Master of Architectue, Florida Agricultural and Mechanical University, 2005 Bachelor of Science in Architectural Studies, Florida Agricultural and Mechanical University, 2002
Daisy-O’lice I. Williams is an Associate Professor in the Department of Architecture. Over the course of her career, she has taught design communication, architectural theory, and design studio at the beginning and graduate levels. Williams specializes in architectural visualization and teaches in the program’s media curriculum in addition to coordinating first year studios. Her research and teaching is driven by the underlying assumption that what we use to design influences what we are able to design. She is particularly interested in modes of communication that directly engage the human experience.
Through her teaching she provides learning spaces where conventional and unconventional methods of representation are considered for their value as tools for thinking and narrative creation. Recent investigations include the role of digital collage in the student design process and the viability of augmented reality as a collaging medium. She has presented research on design media at the National Conference on the Beginning Design Student, Environmental Design Research Association Conference, the Association of Collegiate Schools of Architecture Annual Meeting, and the Design Communication Association European Conference.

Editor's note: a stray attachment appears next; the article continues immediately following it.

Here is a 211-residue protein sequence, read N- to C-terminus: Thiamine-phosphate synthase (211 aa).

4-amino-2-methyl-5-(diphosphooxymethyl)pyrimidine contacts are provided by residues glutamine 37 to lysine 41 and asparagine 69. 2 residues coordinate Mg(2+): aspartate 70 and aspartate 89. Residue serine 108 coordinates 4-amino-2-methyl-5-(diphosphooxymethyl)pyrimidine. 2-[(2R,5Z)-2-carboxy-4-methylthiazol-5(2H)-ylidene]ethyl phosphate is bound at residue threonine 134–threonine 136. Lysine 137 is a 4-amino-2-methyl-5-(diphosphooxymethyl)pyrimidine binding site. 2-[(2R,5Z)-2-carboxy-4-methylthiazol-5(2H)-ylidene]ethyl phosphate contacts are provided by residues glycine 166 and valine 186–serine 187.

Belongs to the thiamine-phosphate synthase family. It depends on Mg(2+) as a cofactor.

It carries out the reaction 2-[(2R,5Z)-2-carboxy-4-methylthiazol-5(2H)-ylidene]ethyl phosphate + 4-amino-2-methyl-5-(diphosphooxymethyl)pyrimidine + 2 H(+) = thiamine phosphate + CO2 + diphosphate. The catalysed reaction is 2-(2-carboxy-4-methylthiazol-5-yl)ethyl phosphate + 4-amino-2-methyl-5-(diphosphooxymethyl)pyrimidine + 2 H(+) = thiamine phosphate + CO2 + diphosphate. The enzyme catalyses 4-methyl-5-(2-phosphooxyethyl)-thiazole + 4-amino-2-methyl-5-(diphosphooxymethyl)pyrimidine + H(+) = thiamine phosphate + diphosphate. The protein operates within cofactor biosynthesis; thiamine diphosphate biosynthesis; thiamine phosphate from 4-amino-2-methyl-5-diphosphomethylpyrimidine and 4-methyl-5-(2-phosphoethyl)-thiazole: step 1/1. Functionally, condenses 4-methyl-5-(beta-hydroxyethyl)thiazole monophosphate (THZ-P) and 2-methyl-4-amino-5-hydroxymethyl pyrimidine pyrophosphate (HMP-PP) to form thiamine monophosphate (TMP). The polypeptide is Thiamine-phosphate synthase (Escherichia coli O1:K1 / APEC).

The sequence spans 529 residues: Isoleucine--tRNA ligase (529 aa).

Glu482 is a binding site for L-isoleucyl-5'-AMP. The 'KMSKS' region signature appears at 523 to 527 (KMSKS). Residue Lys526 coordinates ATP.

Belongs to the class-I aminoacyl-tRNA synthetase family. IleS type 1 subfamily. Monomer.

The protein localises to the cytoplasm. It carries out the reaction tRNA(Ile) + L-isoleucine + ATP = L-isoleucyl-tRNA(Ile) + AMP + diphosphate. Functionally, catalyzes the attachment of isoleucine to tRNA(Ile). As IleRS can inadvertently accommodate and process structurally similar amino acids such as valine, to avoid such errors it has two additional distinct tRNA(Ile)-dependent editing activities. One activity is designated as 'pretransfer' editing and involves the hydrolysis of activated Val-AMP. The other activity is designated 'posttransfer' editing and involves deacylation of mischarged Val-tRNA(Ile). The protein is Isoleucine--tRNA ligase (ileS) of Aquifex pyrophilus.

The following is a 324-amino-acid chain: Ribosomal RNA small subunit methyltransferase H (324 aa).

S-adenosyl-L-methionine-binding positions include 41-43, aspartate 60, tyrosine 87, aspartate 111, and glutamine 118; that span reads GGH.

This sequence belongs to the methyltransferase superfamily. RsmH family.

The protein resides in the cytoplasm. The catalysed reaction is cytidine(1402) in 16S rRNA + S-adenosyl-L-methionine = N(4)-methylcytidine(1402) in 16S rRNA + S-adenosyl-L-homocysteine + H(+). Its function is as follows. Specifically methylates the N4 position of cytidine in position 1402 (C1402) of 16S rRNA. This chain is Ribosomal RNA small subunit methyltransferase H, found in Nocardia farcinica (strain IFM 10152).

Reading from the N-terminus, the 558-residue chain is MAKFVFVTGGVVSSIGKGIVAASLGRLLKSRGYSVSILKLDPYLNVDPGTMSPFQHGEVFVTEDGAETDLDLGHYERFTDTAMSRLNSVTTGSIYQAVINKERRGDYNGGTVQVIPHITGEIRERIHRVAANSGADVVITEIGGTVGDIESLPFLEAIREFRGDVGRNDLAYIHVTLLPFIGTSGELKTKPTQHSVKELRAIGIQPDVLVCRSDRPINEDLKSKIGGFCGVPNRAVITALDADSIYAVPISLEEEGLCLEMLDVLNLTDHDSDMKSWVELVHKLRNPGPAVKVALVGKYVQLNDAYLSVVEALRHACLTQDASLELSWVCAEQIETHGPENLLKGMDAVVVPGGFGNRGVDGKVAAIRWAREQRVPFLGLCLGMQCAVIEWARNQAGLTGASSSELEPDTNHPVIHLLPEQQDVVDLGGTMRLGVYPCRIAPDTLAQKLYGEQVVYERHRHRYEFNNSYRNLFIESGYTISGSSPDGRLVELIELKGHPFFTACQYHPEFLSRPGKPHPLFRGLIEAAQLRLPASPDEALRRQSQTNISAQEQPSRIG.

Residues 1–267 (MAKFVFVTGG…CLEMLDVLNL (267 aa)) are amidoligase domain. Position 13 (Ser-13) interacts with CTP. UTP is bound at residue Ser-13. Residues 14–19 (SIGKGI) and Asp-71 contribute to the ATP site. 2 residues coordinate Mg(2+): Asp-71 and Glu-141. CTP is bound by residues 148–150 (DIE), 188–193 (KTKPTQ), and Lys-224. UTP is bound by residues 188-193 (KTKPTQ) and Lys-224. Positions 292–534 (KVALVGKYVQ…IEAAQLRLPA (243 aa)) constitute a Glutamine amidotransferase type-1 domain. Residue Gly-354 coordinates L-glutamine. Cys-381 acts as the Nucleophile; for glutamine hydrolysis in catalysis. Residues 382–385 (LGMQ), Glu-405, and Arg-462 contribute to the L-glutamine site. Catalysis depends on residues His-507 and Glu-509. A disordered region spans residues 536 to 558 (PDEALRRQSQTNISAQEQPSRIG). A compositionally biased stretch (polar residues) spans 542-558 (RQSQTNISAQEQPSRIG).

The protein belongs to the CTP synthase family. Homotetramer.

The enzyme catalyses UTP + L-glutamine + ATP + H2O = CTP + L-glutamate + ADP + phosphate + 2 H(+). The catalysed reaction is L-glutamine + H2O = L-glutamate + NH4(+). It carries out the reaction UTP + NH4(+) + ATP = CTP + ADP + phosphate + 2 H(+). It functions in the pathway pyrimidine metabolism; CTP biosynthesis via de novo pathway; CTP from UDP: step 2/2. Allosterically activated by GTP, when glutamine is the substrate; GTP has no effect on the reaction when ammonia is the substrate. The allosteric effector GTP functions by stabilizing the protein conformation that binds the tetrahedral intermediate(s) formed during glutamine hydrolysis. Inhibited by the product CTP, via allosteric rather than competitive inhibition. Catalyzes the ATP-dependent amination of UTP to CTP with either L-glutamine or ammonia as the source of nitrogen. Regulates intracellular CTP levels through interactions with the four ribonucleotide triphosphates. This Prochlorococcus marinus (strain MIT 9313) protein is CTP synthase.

Williams is committed to investigating and increasing African-American presence and participation in architectural education. Her work on strategies for increasing diversity awareness among student populations has been published as the coauthored chapter “Race and Gender in Architecture: A Distance Learning Model” in the book, Spaces Unveiled: Invisible Cultures in the Design Studio. Her research on the early history of architectural education at Historically Black Colleges and Universities will be included as a chapter in a forthcoming book on architectural education in the United States. Williams has also participated in two NEH Summer Institutes to support research on a digital humanities project entitled Freedom’s Fortress. The project’s goal is a virtual re-creation of the social and physical setting of 1860s Fort Monroe and nearby Phoebus (downtown Hampton, Virginia) where nearly 10,000 enslaved people sought refuge as “contrabands of war”.
Additionally, Williams writes about the professional practice of architect Paul R. Williams, the first African-American member of the AIA and one of California’s most prolific architects. She collaborated with colleagues to create the PRW Career Mapper, a web-based research tool for visualizing the distribution of his work over the span of his career (www.prw.uoregon.edu). Research outcomes were presented at the Society of Architectural Historians Annual Conference, California College of Arts Association, and the NOMA National Conference on this topic.
Prior to joining the faculty at UO, Williams worked as an Assistant Professor for the Department of Architecture at Hampton University where she was recipient of the Hampton University Provost Innovative Teaching Award in 2007.